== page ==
COMMERCIAL NAT BANK OF OGDEN v. CHAMBERS(1901)
The plaintiff in error is a national banking association, doing business at Ogden City, Weber county, Utah. The action below was brought by the bank to enjoin the collection of the alleged illegal portion of certain taxes levied against its shareholders for the year 1898
Certain provisions of the Constitution and laws of Utah which are claimed to be pertinent to the controversy are excerpted in the margin. [182 U.S. 556, 557] The substance of the complaint was that although the assessor in valuing the shares of stock of the bank deducted the [182 U.S. 556, 558] proportionate amount of the assessed value of the real estate of complainant situated in the state of Utah, he neglected and refused to deduct the value of real estate owned by the bank situated without such state, and also refused to allow to certain nonresident stockholders deductions from the valuations of their shares of stock to the amount of their bona fide debts, though allowing deductions of that kind in favor of resident shareholders. Having tendered to the defendant what it claimed to be the lawful amount of the tax due from it, the bank brought this action to enjoin any attempt to collect the full amount of the tax as laid, and to compel acceptance of the sum which had been tendered. The trial court decided in favor of the bank. On appeal, however, the supreme court of the state held that the bank was not entitled to the relief prayed, and reversed the judgment in its favor with costs. Error was prosecuted to the judgment of reversal, and the cause is now in this court for review. 21 Utah, 324, 61 Pac. 560. [182 U.S. 556, 559] Mr. Abbot R. Heywood submitted the case for plaintiff in error.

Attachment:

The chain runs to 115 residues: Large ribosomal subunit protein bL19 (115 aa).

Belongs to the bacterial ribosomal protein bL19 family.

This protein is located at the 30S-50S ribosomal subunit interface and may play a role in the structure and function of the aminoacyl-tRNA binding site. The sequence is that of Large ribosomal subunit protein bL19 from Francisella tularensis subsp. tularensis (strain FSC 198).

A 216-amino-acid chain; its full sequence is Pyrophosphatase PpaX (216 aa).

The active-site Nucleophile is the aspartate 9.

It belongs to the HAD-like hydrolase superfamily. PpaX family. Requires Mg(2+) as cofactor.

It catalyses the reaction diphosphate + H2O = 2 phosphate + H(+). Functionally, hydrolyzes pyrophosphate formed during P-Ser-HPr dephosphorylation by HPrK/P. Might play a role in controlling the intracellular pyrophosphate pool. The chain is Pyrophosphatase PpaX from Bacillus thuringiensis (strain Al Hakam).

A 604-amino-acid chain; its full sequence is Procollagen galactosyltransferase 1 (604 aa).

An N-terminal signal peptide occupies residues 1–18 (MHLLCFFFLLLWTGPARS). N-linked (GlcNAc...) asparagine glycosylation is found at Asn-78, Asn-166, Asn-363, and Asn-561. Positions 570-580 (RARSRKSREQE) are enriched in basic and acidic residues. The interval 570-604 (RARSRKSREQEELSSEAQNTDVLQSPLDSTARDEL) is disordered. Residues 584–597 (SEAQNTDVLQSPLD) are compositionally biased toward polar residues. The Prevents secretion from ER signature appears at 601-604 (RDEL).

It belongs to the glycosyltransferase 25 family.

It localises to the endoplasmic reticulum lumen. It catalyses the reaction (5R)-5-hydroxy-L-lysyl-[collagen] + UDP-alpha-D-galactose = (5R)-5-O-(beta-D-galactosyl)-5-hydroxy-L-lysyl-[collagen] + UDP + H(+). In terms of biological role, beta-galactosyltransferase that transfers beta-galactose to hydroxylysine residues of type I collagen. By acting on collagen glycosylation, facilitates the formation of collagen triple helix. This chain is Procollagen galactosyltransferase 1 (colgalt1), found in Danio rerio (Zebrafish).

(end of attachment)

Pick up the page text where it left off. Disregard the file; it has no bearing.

Messrs. James N. Kimball and George Halverson for defendant in error.
Mr. Justice White, after making the foregoing statement, delivered the opinion of the court:
It is urged that 'by the action of the taxing officer and the supreme court of Utah the shareholders of the Commercial National Bank of Ogden were treated contrary to the provisions of 5219 of the Revised Statutes of the United States; and, further, that they were denied the equal protection of the laws.' Subsidiarily, it is contended, first, that the assessor erroneously refused to deduct the bona fide debts of nonresident shareholders from the value of their shares of stock, contrary to the provisions of the laws of Utah and the requirements of said 5219 of the Revised Statutes of the United States (excerpted in the margin ), and, second, that the bank was entitled to a deduction from the assessed valuation of the stock, not only of the value of its real estate situated in [182 U.S. 556, 560] Utah, but the value of real estate situated outside of the limits of the state.
We will first consider the contention respecting the failure to deduct bona fide debts from the value of the stock of nonresident shareholders. The supreme court of Utah, referring to the provisions of the Constitution of Utah noted in the margin of the statement of facts preceding this opinion, held that as the Constitution of the state distinguished between stock and credits, and authorized only a deduction of debts from credits, shares of stock were not credits, and both resident and nonresident shareholders were not entitled to deduct bona fide indebtedness from the value of their shares of stock. This construction of the statute is binding on this court. First Nat. Bank v. Ayers, 160 U.S. 660, 664 , 40 S. L. ed. 573, 574, 16 Sup. Ct. Rep. 412; First Nat. Bank v. Chehalis County, 166 U.S. 440, 444 , 41 S. L. ed. 1069, 1072, 17 Sup. Ct. Rep. 629. The claim of the benefit of the provisions of 5219 of the Revised Statutes of the United States is unavailing, for the reason that there was neither averment nor proof of facts taking the case out of the operation of recent decisions of this court. Those decisions held that the term 'moneyed capital,' as employed in 5219 of the Revised Statutes, forbidding greater taxation of shareholders of national banks than is imposed on other moneyed capital, does not include capital which does not come into competition with the business of national banks, and that it must be satisfactorily made to appear by the proof that the moneyed capital claimed to be given an unjust advantage is of the character just stated. First Nat. Bank v. Chapman, 173 U.S. 205, 219 , 43 S. L. ed. 669, 674, 19 Sup. Ct. Rep. 407, and cases cited.